Tom Hanks, who won an Oscar for his role as a gay man suffering from AIDS in the film "Philadelphia", 

said that if he made the film today, he would not be playing the role of a straight actor and "right".

The journalist asked Hanks about two of his most famous films -"Philadelphia" from 1993

 and "Forrest Gump" from 1994, in which he plays a character with an indefinite intellectual disability.

Hanks called both films "timely films in a time you may not be able to make now."

“One of the reasons people weren’t afraid of that movie is that I played a gay man,” Hanks said.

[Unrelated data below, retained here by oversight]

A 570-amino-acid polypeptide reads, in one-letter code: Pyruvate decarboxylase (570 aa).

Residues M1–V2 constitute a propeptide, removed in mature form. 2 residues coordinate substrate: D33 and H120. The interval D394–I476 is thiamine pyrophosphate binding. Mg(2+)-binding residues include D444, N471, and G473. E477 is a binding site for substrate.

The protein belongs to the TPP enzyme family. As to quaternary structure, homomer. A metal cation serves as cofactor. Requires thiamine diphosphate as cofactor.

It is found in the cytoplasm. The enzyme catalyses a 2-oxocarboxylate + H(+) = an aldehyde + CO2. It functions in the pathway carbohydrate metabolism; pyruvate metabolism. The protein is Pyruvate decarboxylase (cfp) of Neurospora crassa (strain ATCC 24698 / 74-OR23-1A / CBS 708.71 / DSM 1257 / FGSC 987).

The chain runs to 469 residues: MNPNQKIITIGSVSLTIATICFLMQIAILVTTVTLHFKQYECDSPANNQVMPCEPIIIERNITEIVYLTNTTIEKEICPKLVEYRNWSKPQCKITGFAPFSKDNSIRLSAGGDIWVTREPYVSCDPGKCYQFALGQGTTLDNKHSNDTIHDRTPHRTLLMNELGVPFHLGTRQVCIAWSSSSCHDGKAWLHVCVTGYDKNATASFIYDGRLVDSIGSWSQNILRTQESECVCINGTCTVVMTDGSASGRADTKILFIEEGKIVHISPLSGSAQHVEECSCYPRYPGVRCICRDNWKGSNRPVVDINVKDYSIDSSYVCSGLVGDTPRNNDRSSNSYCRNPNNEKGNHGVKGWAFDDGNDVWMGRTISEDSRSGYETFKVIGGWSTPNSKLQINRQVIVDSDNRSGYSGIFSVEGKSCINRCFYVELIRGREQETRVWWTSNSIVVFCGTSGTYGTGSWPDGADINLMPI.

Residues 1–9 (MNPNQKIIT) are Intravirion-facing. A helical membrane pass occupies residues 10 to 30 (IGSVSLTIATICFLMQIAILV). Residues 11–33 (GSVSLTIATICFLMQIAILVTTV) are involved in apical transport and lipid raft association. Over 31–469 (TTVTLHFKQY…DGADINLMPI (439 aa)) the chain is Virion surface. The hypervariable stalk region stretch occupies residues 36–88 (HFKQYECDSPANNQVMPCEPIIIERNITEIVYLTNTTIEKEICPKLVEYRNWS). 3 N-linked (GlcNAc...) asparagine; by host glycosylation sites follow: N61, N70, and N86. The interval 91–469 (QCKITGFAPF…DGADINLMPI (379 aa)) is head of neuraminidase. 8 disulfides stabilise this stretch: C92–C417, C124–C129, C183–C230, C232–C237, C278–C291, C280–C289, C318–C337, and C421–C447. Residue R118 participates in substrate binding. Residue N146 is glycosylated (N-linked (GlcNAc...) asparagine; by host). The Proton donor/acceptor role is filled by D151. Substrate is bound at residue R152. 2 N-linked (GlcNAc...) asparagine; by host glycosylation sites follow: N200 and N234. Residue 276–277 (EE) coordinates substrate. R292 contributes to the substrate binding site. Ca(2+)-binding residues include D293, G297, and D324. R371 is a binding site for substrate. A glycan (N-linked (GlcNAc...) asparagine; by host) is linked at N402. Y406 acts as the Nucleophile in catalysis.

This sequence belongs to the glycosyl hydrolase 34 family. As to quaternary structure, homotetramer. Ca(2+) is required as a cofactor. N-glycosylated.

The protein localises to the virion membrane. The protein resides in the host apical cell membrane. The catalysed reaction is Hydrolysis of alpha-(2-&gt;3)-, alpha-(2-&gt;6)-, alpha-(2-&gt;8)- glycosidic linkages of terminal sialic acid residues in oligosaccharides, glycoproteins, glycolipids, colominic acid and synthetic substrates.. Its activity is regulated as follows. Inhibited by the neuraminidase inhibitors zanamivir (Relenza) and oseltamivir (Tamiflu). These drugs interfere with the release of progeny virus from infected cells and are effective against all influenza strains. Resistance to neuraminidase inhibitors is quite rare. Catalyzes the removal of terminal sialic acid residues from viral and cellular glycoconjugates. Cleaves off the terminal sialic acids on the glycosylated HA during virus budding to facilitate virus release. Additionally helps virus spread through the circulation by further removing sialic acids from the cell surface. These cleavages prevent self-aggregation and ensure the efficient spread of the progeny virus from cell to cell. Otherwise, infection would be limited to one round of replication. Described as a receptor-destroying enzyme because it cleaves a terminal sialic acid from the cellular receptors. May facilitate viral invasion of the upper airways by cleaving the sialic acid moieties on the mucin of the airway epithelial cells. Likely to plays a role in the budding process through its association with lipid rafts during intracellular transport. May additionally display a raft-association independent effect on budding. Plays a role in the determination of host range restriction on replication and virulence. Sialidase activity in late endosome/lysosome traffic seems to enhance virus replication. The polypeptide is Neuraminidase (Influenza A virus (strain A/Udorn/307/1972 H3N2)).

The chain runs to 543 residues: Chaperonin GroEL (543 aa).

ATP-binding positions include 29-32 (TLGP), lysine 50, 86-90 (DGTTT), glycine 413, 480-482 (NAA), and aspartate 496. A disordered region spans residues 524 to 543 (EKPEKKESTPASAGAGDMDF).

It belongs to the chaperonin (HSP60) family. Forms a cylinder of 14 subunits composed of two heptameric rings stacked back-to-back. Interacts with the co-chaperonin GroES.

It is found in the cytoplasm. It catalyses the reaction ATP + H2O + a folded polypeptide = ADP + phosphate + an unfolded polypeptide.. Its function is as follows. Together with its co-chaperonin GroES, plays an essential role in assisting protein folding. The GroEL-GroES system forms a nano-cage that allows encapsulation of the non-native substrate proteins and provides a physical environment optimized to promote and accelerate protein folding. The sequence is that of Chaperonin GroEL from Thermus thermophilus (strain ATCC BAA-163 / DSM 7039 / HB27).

I don't think people would accept the inauthenticity of an honest man posing as a gay guy."

At the time of Philadelphia's release, it was the first major Hollywood film to portray the AIDS crisis.

“It’s not a crime, it’s not a good thing that anyone would say we would demand more film in the modern realm of authenticity,” he said.

Hanks also went on to defend "Forrest Gump," a film he said was removed as a "wise nostalgia party" 

"I might get weepy thinking about it now," Hanks said.